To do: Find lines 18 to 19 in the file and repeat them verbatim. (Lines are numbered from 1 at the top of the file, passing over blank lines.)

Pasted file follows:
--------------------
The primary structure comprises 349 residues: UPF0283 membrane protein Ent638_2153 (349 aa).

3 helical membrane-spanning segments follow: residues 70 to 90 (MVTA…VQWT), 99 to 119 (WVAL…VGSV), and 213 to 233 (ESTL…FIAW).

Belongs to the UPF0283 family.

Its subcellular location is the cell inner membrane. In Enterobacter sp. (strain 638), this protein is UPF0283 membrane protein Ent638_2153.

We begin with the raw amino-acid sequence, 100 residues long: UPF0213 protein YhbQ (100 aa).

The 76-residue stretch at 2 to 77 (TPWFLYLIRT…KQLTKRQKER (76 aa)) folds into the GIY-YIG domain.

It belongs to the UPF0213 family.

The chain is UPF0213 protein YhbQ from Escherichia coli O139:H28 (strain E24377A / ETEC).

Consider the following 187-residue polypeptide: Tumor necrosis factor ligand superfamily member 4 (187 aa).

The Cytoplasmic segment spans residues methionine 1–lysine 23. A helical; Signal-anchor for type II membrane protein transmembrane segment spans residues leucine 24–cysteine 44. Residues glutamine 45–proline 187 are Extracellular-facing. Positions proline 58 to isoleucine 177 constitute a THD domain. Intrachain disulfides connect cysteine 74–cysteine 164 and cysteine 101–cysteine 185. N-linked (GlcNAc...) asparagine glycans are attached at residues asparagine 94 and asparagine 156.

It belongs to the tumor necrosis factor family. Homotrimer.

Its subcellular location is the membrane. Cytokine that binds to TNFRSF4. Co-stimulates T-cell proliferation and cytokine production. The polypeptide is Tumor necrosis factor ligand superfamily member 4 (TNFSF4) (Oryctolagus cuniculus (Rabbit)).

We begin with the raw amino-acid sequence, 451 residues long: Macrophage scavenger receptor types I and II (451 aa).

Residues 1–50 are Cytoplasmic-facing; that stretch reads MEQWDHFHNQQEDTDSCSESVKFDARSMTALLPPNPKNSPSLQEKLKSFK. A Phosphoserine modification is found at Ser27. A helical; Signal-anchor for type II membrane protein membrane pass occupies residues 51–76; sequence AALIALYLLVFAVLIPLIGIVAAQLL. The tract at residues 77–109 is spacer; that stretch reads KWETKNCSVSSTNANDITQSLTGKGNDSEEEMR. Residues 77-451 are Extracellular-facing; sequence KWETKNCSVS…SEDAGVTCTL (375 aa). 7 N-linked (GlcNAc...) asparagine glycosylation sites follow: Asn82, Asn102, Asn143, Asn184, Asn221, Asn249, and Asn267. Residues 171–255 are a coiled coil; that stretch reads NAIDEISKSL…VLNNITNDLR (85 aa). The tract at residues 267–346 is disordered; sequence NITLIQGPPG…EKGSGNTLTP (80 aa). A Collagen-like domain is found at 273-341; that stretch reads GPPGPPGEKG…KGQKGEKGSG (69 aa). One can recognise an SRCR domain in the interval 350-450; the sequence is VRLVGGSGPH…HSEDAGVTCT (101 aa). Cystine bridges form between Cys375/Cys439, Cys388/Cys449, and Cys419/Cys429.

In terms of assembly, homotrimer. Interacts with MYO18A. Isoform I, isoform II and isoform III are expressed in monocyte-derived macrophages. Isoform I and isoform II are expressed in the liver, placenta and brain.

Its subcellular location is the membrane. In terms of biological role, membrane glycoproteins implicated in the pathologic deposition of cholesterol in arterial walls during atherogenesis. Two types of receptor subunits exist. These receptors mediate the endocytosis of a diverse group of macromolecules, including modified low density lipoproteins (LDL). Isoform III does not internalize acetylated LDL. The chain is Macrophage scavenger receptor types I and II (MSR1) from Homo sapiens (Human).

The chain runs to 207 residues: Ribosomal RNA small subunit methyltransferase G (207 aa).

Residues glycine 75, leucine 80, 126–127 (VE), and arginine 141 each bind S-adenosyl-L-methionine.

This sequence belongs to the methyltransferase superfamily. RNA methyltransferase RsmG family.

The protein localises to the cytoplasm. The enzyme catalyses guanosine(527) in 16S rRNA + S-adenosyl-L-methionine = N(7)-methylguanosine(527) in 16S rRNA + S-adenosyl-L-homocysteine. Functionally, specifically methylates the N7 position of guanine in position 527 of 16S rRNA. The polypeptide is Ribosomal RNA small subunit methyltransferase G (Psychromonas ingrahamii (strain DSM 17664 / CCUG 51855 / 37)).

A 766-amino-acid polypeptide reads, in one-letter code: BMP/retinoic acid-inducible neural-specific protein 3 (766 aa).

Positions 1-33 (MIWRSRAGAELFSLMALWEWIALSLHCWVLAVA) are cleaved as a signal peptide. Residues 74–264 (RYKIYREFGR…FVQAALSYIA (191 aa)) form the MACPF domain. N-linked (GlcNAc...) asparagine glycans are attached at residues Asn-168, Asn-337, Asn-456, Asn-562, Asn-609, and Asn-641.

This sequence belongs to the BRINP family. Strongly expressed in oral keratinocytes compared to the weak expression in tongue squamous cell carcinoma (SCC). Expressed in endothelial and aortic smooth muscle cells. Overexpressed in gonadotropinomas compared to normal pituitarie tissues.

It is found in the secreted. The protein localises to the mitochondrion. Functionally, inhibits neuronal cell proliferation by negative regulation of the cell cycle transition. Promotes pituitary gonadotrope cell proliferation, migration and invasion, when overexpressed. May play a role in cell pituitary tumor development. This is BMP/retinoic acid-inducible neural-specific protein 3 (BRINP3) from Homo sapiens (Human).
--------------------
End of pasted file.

Residues glycine 75, leucine 80, 126–127 (VE), and arginine 141 each bind S-adenosyl-L-methionine.

This sequence belongs to the methyltransferase superfamily. RNA methyltransferase RsmG family.